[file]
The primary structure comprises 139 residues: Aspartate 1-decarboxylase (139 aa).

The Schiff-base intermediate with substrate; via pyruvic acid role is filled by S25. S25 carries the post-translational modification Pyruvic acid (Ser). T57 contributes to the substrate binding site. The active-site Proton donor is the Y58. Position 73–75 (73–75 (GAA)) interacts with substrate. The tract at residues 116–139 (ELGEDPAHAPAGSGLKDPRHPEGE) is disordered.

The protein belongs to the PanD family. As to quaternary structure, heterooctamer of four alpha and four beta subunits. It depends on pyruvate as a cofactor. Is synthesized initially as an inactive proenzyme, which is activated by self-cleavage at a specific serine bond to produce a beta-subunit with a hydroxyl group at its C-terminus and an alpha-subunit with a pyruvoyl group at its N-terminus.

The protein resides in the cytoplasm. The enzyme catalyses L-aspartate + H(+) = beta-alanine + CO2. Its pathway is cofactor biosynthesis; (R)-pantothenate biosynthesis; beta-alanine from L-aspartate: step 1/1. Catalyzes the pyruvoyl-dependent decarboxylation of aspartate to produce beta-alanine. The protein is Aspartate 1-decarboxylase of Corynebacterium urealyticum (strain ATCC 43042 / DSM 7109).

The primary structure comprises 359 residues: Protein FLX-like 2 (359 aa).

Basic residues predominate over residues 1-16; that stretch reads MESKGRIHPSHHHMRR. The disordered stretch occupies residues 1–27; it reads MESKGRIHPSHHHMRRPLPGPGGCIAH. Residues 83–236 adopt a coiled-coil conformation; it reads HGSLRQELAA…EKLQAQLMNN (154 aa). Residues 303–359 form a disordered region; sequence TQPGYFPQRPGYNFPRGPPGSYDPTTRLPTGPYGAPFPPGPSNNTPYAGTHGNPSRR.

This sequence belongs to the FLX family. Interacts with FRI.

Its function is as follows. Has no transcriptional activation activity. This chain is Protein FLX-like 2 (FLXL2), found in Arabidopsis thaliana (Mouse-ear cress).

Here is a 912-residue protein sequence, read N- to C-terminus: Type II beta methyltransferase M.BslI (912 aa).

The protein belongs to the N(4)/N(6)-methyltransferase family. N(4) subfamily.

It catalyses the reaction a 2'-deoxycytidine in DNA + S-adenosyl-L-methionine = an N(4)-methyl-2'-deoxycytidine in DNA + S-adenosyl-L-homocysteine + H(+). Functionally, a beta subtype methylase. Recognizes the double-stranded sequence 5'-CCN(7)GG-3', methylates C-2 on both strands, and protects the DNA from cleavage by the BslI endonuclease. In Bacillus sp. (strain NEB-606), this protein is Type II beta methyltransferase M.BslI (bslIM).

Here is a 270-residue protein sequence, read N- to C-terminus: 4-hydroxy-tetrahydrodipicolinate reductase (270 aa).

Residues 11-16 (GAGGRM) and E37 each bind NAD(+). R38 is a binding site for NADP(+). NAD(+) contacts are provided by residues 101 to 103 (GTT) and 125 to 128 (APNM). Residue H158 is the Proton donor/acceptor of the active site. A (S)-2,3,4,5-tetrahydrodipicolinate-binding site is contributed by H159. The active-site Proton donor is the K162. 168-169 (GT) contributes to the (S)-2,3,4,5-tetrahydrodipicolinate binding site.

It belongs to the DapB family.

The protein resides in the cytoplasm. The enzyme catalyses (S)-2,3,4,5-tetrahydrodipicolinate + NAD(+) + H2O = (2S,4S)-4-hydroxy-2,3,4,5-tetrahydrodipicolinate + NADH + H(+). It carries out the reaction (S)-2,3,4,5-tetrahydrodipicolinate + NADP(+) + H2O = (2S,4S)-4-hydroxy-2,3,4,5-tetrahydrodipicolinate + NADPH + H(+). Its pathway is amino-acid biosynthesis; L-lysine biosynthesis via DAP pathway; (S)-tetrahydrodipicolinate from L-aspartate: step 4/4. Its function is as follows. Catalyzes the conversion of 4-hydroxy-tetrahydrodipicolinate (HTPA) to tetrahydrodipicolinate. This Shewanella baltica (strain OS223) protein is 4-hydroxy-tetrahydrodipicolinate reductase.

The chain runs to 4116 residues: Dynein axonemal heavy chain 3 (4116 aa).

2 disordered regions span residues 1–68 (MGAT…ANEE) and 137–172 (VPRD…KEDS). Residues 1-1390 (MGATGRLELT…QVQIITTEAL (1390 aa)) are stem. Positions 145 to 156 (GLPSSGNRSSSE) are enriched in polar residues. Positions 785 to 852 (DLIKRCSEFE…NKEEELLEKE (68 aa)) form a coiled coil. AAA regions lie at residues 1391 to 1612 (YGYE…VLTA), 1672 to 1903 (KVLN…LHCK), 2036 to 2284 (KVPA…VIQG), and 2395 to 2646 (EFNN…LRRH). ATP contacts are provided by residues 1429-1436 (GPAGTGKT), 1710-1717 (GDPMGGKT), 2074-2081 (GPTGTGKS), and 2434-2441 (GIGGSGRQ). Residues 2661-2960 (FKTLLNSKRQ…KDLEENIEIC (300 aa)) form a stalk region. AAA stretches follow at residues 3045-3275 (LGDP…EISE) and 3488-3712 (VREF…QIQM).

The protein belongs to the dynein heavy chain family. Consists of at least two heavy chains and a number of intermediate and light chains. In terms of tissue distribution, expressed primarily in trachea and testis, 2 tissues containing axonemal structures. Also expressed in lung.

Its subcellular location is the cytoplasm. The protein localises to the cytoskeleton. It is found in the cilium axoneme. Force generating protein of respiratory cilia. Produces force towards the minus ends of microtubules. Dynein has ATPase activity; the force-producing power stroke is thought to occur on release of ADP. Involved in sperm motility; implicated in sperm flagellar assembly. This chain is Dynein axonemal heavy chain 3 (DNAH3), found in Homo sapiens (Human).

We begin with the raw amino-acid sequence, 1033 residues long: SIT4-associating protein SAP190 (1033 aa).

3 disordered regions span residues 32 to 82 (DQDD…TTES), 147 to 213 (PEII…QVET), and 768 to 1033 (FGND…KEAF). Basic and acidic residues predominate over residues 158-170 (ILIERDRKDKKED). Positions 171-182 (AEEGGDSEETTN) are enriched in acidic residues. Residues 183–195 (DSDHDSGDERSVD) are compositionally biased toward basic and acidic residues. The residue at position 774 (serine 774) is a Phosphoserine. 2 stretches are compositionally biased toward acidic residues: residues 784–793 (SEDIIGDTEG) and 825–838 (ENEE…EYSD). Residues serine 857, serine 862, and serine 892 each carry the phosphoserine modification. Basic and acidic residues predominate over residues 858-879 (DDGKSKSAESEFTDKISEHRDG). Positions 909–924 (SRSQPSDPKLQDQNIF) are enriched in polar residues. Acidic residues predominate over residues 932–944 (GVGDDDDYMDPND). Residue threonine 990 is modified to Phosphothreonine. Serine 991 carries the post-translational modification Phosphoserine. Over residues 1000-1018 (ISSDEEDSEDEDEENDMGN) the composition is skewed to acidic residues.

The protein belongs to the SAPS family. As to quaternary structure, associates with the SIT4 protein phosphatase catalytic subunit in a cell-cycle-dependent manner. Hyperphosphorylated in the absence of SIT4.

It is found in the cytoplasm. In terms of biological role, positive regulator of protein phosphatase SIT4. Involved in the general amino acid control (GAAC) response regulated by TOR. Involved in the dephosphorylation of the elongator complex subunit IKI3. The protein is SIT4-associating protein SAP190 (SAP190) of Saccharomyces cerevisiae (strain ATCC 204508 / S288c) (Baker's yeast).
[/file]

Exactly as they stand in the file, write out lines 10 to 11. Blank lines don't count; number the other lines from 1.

The protein belongs to the N(4)/N(6)-methyltransferase family. N(4) subfamily.

It catalyses the reaction a 2'-deoxycytidine in DNA + S-adenosyl-L-methionine = an N(4)-methyl-2'-deoxycytidine in DNA + S-adenosyl-L-homocysteine + H(+). Functionally, a beta subtype methylase. Recognizes the double-stranded sequence 5'-CCN(7)GG-3', methylates C-2 on both strands, and protects the DNA from cleavage by the BslI endonuclease. In Bacillus sp. (strain NEB-606), this protein is Type II beta methyltransferase M.BslI (bslIM).